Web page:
Reviewed by Brett Thorne.
Howard Hamilton and Laura Bennett, the duo that comprises Minneapolis’ Red Pens, recorded their debut album in the living room of the apartment they share. Hamilton manned the mixing board and while the album certainly doesn’t sound like a Nigel Godrich affair, the lo-fi quality is quite charming and one of the most prominent features of the album.
Hamilton and Bennett have been showered with local awards in their hometown and with Reasons (Grain Belt Records), the duo is looking to make a splash outside the Twin Cities. Bennett has said the album is semi-autobiographical and is about “fighting the odds of people saying you can’t be an artist or musician for a living, and I’m like ‘I’ll show you. I’m gonna try.'” Deep stuff. Fortunately the silver-tongued Bennett, like, doesn’t write the lyrics.
The album opens with “Hung Out,” a fuzzed-out garage rocker. This is a pretty good indicator of the noise listeners are going to find throughout the album. Steady drums back up guitars that would make even the most dedicated garage rocker think about turning down the Fuzz Factory. Hamilton’s vocals are drenched in reverb and bring to mind a Beatles-inspired acid trip like “Lucy in the Sky With Diamonds.” In spite of the the walls of fuzz, the song’s catchy melody occasionally surfaces to get some air.
“Children and the Kids” gives listeners a nice break from the full-speed-ahead rock of the first few tracks. The verses switch between palm-muted bar chords and full on windmill strums while Hamilton’s vocals straddle the line between shriek and croon as he “oohs” and “ahhs” before the whole thing spirals into a mess of feedback and one last shout-along chorus. The band continues the aggressive, string-bending, stick-breaking attack but in a dialed back manner that gives some glimmer of dynamics. Still, calling this song light in comparison to the other tracks is like being the most manly member of Hanson. It’s all relative.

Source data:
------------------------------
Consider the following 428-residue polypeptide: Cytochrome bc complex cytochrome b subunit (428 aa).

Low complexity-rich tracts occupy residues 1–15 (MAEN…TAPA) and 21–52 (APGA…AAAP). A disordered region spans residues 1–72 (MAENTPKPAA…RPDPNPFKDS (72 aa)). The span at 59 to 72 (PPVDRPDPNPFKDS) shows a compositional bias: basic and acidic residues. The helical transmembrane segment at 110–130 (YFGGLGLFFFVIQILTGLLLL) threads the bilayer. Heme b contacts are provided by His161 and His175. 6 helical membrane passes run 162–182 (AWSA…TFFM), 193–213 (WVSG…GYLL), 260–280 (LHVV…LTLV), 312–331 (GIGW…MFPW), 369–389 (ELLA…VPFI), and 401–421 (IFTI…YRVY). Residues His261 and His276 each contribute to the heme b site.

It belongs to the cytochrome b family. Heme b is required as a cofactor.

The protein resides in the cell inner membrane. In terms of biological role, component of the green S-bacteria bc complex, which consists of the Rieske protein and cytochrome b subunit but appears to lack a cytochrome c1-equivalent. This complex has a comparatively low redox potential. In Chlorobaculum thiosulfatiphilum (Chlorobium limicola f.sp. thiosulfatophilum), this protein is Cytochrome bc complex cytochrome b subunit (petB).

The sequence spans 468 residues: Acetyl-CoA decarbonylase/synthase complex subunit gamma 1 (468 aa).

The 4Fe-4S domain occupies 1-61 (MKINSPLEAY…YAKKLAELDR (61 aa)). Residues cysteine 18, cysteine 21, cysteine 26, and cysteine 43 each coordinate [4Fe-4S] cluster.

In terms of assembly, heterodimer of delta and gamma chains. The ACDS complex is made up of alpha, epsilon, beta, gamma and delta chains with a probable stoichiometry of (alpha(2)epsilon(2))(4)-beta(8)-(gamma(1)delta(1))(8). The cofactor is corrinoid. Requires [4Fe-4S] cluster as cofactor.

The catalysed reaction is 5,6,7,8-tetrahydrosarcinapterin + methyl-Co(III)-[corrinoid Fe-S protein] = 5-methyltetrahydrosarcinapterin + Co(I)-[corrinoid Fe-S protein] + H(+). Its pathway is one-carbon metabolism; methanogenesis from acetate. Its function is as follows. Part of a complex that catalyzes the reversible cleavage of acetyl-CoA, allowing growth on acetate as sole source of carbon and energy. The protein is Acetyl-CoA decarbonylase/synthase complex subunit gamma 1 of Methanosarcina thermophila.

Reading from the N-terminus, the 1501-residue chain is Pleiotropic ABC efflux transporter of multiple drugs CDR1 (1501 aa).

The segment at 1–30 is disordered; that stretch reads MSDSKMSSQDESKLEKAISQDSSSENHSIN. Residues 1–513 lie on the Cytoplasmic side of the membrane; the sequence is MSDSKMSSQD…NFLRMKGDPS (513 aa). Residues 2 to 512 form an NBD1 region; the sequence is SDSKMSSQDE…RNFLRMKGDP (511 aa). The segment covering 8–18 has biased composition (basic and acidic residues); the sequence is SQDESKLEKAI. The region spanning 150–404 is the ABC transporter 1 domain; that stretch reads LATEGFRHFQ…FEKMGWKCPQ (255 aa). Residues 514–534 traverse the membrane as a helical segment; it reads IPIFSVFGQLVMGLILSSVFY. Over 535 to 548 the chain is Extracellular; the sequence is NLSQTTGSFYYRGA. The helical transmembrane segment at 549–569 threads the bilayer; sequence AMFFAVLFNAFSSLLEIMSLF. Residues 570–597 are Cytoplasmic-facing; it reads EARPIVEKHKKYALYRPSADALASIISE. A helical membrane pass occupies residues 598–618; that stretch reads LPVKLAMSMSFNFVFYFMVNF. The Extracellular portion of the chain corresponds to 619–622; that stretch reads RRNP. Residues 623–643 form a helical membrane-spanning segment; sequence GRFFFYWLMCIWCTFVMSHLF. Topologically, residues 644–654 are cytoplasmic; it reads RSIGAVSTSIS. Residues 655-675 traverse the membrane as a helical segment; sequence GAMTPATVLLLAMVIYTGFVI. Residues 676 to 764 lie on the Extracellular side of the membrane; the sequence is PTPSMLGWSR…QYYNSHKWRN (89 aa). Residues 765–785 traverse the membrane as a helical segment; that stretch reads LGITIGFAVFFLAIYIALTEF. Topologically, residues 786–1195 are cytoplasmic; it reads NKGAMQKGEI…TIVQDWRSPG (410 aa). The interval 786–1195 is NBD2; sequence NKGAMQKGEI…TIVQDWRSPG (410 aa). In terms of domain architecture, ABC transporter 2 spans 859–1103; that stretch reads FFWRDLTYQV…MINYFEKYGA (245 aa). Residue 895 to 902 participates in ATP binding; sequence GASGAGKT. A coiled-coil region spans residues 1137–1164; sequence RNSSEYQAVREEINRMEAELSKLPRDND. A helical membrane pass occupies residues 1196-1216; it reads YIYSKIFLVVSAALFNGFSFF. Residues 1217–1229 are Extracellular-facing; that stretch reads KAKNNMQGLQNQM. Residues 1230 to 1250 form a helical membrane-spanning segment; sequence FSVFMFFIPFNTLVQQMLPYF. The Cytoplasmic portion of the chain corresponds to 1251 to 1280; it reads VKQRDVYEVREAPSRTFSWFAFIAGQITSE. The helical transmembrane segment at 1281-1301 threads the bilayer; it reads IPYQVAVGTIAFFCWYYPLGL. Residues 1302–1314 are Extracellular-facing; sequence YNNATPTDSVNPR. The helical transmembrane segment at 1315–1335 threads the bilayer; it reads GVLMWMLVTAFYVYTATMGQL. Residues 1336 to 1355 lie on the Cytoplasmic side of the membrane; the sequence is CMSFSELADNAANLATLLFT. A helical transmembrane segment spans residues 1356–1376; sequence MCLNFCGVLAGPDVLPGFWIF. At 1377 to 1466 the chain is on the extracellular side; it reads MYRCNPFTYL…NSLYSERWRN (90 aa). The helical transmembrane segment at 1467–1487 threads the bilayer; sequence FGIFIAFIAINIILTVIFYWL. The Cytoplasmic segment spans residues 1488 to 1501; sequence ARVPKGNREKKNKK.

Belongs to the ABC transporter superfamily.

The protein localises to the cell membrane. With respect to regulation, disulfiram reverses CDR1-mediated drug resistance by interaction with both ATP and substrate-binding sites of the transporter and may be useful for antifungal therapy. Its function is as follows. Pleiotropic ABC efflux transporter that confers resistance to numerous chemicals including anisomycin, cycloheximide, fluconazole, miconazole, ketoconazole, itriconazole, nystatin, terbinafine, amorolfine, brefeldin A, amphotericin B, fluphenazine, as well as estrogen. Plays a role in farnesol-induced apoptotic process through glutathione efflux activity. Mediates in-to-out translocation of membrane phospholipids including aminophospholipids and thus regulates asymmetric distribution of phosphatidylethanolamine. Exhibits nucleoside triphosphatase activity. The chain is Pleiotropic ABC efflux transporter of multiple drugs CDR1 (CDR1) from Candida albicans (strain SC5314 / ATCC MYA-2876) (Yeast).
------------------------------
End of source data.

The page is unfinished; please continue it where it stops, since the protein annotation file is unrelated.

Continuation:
“Blue Lighters” is one of the brightest spots on the album. The song starts with (surprise!) layers of crunchy guitar building behind what sounds like a reel to reel machine. At the 0:30 mark, Hamilton’s guitar melody comes in and displays his knack for writing arresting and thought-provoking guitar hooks.
Red Pens are at their best when they remove that fifth layer of fuzz. Songs like “Children and the Kids,” the soporific “Weekdays” and “Phase You Out” hint at the dynamic this album is thoroughly lacking. The band clearly have the songwriting chops to make incredible music, but as long as they’re drowned in a mire of fuzz (which might simply be a byproduct of the D.I.Y. recording), it’s hard to differentiate one song from the last. Then again this is not Eisley. This duo is not trying to make the soundtrack to your most recent break-up. This album is full of fist-pumping party music and if listeners are expecting that, and not much else, they will probably come away satisfied.
Red River rating: 6 out of 10